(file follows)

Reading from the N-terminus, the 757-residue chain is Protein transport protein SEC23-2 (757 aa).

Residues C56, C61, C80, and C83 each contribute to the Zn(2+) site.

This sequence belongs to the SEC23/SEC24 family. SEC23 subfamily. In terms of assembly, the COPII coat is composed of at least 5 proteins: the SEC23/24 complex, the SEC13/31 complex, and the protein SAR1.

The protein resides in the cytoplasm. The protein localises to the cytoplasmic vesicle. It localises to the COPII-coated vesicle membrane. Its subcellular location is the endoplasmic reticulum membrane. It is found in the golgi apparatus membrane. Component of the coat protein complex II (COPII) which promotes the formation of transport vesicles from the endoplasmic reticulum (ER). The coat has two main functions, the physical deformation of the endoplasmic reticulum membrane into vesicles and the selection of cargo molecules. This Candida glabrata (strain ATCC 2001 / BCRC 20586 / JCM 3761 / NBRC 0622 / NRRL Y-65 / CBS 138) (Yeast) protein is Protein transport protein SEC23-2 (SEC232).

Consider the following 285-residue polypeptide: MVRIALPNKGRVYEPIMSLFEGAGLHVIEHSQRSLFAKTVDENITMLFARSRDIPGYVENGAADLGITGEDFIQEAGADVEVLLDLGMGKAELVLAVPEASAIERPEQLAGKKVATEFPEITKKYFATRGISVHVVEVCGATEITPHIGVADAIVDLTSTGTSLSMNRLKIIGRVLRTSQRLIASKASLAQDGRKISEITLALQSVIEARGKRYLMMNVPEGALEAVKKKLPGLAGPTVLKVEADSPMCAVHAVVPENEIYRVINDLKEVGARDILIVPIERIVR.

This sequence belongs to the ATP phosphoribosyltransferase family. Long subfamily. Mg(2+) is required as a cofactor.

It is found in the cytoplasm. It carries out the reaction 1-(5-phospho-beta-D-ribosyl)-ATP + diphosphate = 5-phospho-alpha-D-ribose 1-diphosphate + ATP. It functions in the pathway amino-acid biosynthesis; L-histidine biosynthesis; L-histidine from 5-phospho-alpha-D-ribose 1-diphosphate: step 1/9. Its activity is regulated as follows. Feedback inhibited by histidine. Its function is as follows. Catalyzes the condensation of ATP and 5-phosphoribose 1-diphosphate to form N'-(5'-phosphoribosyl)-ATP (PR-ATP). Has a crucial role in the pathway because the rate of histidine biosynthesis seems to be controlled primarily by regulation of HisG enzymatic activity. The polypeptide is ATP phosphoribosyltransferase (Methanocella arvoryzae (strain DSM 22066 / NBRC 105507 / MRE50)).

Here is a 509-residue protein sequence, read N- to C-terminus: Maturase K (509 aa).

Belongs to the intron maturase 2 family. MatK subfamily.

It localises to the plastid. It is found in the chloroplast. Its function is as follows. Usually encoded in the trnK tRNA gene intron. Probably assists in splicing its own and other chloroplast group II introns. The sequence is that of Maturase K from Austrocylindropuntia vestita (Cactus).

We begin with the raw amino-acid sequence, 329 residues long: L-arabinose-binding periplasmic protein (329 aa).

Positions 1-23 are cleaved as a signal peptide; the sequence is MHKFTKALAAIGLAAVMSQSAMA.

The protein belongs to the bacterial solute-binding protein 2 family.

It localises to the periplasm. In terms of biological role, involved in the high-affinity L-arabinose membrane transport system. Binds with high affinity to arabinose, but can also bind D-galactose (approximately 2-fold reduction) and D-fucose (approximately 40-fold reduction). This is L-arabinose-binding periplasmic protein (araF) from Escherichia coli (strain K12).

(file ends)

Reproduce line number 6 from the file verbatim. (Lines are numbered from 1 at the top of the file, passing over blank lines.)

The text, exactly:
This sequence belongs to the ATP phosphoribosyltransferase family. Long subfamily. Mg(2+) is required as a cofactor.